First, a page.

The Fair Work Commission’s cuts
Penalty rates included in the awards for Hospitality, Clubs, Restaurant, Fast Food, Retail, Pharmacy workers will be cut for Sundays and Public Holidays by between 25-50%. The larger cuts are to the pay of non-casual retail and pharmacy workers, from double-time to time and a half, chiefly benefiting the bottom line for the large retail employers. Fast food workers remain the worst off, with Sunday penalty rates cut to Saturday level. The cuts to Public Holidays take effect from July 2017, with possible “transitional arrangements” for Sundays. The Fair Work Commission will hear this in May 2017.
The Restaurants award was not cut to the same extent in this decision because Sunday loadings had already been cut from 175% to 150% in 2014. Full and part time (non-casual) workers, in retail and restaurants, will feel the pressure to take on extra hours to make up for their lost pay, and employers will have an incentive to take those hours away from casuals who retain higher penalty rates.
The SDA Victoria estimates “that every year more than $1 billion dollars will be ripped from the pockets of Australia’s retail and fast food workers.” While the cuts apply only to awards, not enterprise bargaining agreements, as the SDA Victoria acknowledges “employers will use these cuts in penalty rates in negotiations for new agreements.”
And the winners are…
The two top Australian companies by annual revenue in 2016 are Wesfarmers at $66.2 billion and Woolworths at $58.6 billion, ahead of 3 major banks next on the list (IBISWorld).
Whilst Wesfarmers and Woolworths are known for their retail brands, both have significant liquor and hospitality investments, including poker machines and gambling. The SDA had already made agreements with Coles and Woolworths that have cut penalty rates even further than the Fair Work Commission. The FWC penalty rates decision further strengthens Coles and Woolworths to continue the downward pressure on take home pay.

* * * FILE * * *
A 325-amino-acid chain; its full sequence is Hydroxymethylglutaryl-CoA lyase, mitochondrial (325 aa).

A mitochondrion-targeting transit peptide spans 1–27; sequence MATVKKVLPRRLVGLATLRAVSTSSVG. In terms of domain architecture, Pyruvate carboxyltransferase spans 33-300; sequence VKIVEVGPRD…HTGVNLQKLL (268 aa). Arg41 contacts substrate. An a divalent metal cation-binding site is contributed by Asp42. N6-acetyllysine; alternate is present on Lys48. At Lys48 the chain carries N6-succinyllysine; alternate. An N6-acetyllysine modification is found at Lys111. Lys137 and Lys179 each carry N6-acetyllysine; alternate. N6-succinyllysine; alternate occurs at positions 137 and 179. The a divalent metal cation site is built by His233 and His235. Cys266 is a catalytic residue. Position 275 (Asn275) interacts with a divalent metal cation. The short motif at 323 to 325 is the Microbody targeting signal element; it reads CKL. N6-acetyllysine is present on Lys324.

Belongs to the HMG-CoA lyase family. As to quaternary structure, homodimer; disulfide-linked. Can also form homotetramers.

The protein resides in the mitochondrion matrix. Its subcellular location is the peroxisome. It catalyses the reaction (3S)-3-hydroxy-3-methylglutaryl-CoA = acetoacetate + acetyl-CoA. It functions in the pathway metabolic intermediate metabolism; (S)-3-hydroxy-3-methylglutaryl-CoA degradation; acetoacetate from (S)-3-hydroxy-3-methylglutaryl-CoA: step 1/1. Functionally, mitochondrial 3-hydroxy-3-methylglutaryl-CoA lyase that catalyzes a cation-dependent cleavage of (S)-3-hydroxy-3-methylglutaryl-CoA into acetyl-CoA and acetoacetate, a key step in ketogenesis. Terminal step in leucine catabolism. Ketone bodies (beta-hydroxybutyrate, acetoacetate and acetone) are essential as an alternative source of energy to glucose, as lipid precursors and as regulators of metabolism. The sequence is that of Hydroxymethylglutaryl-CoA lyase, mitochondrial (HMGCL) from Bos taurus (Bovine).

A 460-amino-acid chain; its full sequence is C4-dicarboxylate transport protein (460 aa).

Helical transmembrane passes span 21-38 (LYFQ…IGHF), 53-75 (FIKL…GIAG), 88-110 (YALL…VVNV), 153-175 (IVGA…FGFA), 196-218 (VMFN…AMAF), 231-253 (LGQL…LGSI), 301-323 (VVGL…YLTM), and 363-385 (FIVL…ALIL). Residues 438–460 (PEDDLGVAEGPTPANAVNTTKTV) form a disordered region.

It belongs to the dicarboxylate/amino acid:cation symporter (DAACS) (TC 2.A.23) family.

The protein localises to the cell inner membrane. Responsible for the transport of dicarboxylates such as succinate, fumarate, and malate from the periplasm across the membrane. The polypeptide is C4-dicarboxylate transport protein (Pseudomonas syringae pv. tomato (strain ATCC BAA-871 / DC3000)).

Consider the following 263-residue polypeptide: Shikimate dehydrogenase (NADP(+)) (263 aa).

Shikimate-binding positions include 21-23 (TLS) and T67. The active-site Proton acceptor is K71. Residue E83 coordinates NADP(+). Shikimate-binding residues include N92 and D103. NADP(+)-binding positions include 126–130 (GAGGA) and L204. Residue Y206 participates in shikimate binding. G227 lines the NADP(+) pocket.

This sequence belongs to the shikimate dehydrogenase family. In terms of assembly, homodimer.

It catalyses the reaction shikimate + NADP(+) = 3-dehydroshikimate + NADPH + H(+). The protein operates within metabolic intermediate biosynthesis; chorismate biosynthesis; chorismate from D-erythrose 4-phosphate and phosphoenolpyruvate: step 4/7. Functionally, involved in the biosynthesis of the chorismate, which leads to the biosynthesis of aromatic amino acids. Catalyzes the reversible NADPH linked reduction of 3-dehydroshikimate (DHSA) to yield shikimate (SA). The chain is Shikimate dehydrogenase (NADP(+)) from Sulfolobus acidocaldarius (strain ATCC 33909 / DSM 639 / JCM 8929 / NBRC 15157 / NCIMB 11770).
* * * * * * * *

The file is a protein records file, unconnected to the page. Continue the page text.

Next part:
Wesfarmers claims to be the largest private sector employer in Australia, paying around 220,000 people who spend their time working for Wesfarmers, over $8 billion a year, only 4 times the total of $2 billion paid to shareholders. Employees are paid on averages less than $36,400 a year. The 530,000 shareholders are paid on average almost $3,800 a year each just for owning shares, (Wesfarmers Annual Report 2016) and we can be sure there are many shareholders with well above average holdings. Woolworths employs over 205,000 people, with 111,000 of these in “stores, distribution centres and support offices.” Woolworths took $1.5 billion revenue from hotel investments in 2016. (Woolworths Annual Report).
According to newspaper reports, “Citi Research analysis shows cutting penalty rates would boost shareholder earnings by 8 per cent for Myer and JB Hi-Fi and 5 per cent for Wesfarmers.” It also shows that in November 2016 “most of Australia's ASX-listed retailers have expired enterprise agreements. Those with expired agreements included Big W, Bunnings, Coles Supermarkets, JB Hi-Fi, Just Group, Kmart, Myer and Target…"The reason most retailers have expired EBAs in our view is the hope that wage reform will be implemented lowering penalty rates," the Citigroup report says.”
Franchising in the fast food and hospitality industries makes it more difficult to identify the size of operations for companies such as Retail Food Group, Bakers Delight, Pizza Hut and Dominoes, all covered by the SDA. Casinos are the largest single site employers in the hospitality industry, and covered by United Voice.
The proportion of employees working weekends has grown since 2008 in hospitality from 58.6% to 60.8%, and in retail from 44.4% to 47.6%. This compares to the proportions across all employees growing from 25.9% to 27.5%. The penalty rates cut is targeted to benefit employers and penalise workers in the industries that pay the most in penalty rates.
In 2011 The Productivity Commission found a “long-term downward trend in the growth rate of retail sales” largely because of cheaper goods. The PC quotes research showing that larger retail firms in Australia have historically enjoyed relatively high returns on shareholders’ funds” and that labour productivity growth in retail is similar, on average, to that of the rest of the Australian economy. However retail grew more slowly than overall gross domestic product between 2003-2013. And the level of productivity in the retail industry remains lower “in terms of output per hours worked …than most OECD countries.” Growth in all but 2 categories of retail ranged between 1.2% and minus 2.1% between 2003-2013. The higher growth was in clothing, footwear and personal accessory retailing at 2.5%, and in non-store retailing (mainly online) at 17.6%.